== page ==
President Trump drew rave reviews on the right for a forceful address on global issues at the United Nations. But you wouldn't know that from the Week in Politics segment on Friday's PBS NewsHour. Liberal analyst Mark Shields gave it a "B for bombast and bullying and belligerence." Pseudo-conservative analyst David Brooks called it "self-destructive."
JUDY WOODRUFF: Mark, the president made his debut, first big speech before the United Nations General Assembly this week, and notable because he came out and said, basically, we will destroy North Korea if they make a wrong move. Does he come away looking more like a statesman? He’s followed that with days of squabbling, in effect, with Kim Jong-un, the leader of North Korea. How do we — how do we now look upon President Trump as somebody who’s leading foreign policy?
MARK SHIELDS: An embarrassment. I mean, you compare the words of presidents in the past, measured, you know, John Kennedy in Berlin, wherever free men live, to come to Berlin, they are citizens of Berlin, 'ich bin ein Berliner.' Or Donald — Ronald Reagan, Mr. Gorbachev, open this gate, tear down this wall.
'They were expressing principle. They were expressing coherently and lucidly and compellingly. And there was a sense of pride in the national direction.
That was totally missing. I gave him a B for bombast and bullying and belligerence. You know, it was a — it wasn’t a speech in which Americans could take pride or direction or comfort.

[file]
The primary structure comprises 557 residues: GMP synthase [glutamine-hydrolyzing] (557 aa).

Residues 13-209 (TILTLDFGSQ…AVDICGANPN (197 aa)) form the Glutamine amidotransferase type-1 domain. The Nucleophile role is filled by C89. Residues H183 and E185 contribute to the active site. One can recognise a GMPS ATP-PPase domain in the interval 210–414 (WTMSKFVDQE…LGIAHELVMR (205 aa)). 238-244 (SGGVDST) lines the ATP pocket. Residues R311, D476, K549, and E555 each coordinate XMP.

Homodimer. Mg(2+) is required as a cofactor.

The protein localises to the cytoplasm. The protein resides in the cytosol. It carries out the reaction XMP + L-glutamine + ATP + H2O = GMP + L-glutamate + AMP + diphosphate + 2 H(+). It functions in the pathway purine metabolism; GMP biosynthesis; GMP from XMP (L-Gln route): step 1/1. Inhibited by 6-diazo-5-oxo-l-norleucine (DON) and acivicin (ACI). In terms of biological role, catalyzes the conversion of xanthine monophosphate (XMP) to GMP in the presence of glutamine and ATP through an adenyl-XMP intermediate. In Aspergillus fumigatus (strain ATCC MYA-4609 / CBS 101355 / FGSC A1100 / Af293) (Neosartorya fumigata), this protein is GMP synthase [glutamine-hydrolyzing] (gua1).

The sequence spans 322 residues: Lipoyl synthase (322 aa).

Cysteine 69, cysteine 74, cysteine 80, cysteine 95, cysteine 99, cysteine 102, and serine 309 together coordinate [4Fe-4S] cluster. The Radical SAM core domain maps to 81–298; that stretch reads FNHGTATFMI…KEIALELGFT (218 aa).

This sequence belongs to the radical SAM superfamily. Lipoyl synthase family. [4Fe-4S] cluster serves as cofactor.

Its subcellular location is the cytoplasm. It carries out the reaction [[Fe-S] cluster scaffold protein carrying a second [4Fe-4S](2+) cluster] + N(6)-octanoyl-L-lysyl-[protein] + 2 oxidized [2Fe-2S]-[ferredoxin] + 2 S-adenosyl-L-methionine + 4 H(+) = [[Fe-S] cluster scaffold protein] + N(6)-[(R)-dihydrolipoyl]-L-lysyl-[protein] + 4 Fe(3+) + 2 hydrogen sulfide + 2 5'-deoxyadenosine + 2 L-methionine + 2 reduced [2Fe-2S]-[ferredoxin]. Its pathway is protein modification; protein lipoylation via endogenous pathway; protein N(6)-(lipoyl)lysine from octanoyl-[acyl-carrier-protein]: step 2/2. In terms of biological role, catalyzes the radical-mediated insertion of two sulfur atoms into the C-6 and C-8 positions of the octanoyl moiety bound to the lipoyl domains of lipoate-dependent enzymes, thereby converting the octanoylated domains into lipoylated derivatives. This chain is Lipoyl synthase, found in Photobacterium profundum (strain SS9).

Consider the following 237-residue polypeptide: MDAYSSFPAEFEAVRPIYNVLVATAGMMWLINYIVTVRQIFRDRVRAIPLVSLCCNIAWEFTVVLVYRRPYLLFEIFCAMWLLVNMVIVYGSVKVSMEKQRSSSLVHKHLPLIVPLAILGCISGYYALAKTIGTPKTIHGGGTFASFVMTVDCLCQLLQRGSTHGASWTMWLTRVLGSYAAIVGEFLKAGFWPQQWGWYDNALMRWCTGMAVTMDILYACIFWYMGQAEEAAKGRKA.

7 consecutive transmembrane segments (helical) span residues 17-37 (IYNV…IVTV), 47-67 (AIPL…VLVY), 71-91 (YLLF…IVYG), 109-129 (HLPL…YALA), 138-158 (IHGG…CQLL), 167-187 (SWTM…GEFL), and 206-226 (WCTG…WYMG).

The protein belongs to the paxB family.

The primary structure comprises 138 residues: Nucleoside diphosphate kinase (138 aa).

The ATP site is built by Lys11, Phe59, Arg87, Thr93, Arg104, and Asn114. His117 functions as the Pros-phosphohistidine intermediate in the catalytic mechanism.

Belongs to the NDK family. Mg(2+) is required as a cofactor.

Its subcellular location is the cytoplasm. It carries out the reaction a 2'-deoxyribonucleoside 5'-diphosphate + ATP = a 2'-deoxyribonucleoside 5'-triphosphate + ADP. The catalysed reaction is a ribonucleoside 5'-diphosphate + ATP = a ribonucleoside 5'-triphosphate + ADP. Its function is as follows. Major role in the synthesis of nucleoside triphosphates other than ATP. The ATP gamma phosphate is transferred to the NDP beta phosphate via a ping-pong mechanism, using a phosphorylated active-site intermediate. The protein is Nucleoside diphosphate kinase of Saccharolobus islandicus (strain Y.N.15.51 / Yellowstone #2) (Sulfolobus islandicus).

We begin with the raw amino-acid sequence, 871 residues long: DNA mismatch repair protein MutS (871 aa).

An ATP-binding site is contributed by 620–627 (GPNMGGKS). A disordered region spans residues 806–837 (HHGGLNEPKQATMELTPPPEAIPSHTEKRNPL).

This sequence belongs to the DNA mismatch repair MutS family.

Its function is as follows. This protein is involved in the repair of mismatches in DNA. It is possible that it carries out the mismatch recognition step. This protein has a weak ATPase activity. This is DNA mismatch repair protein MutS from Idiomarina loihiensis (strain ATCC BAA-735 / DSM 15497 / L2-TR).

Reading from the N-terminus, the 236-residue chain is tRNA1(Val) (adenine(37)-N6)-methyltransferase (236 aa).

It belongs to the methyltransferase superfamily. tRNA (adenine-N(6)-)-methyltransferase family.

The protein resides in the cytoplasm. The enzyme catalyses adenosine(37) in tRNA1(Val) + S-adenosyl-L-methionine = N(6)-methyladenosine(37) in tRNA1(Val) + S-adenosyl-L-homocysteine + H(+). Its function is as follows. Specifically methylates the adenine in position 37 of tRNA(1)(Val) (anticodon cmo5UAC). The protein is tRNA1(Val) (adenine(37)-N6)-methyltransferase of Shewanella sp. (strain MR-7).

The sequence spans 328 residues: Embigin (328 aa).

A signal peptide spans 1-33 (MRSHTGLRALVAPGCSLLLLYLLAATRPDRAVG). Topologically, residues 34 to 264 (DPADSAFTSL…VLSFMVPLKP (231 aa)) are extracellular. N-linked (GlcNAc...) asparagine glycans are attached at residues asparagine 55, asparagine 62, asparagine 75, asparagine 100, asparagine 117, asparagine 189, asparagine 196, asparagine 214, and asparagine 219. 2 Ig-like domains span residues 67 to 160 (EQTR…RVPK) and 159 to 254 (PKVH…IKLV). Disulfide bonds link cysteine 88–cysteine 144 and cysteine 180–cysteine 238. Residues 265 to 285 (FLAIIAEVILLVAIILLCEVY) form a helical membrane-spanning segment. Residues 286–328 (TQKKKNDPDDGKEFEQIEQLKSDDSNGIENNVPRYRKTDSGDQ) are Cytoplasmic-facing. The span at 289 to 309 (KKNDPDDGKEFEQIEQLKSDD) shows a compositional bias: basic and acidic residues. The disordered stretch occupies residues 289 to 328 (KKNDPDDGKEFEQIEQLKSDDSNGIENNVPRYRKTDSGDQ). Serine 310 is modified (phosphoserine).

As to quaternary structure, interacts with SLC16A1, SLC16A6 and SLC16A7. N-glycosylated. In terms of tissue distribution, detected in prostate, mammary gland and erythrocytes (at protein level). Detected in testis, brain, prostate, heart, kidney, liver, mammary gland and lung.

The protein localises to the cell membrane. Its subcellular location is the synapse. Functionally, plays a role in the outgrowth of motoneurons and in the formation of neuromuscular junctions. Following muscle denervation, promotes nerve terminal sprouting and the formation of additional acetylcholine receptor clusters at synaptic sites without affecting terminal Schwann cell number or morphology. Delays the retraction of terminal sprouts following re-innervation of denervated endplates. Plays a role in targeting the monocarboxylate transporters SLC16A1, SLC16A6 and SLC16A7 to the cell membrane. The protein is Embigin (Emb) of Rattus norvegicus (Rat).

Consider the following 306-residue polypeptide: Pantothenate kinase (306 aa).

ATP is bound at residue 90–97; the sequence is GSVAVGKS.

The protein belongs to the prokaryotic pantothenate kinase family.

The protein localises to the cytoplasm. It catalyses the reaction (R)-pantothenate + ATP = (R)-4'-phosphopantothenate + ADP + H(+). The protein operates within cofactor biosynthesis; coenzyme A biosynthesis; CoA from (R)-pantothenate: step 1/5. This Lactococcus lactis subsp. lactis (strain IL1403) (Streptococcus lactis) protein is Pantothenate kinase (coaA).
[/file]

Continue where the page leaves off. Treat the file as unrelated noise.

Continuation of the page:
Conservatives thought some sections of the Trump speech seemed Reaganesque. But perversely, a little Googling shows that on March 28, 2014, Mark Shields compared Barack Obama to Reagan at the Berlin Wall when he was asked whether the U.S. would take any action against Putin after Russia's incursion into the Ukraine:
SHIELDS: But I do think that the isolation of Putin, rather than humiliation, which I think is what the president has approached, has been wise. Let’s understand, Putin doesn’t represent some international movement. It’s not communism, in the sense that there are outposts all over Central America following Putin.
This is one man. He is the decider. He is Russia right now. And I think to the degree that he can be isolated and made to — just as President Reagan didn’t say, let’s go in and take down that wall and destroy it, he said, tear down that wall, and I think that’s been really the approach that President Obama has taken this week.
Getting back to 2017, Brooks claimed to like Reagan's Cold War rhetoric, but couldn't endorse Trump's remarks at the United Nations:
DAVID BROOKS: Yes, I don’t mind a little tough talk. When Reagan called the Soviet Union the evil empire, he was telling the truth, and that’s fine.
The problem with Donald Trump’s — with the rhetoric there is that it’s self-destructive. First of all, it may put the North Koreans in a corner, where they can’t back down because of their own psychic needs. And it creates a context in which North Korea can test whatever they want to do apparently in the atmosphere, where — and then, weirdly, against North Korea, somehow, suddenly, we look like the bad guys.
When Woodruff asked if our "war of words" with North Korea could become a real war, Shields cited Sen. Tim Kaine's trust in Trump's advisers for being serious and calm. But Brooks sounded pessimistic....as he put in a shameless plug for the Ken Burns PBS slog through Vietnam:
BROOKS: But I have been watching the Vietnam series on PBS. And countries can do really stupid things. And the veneer of civilization sometimes gets slender. World War I, there were a lot of very talented diplomats and world leaders at that time, but events just spun out of control. So I don’t think we’re going to go to war. I still think there’s some reason on both sides. But you look at the realm of history and you have a little cause for concern.
WOODRUFF: Yes, and watching the Vietnam series, which is a superb series — for any of us who haven’t started watching, you can do that.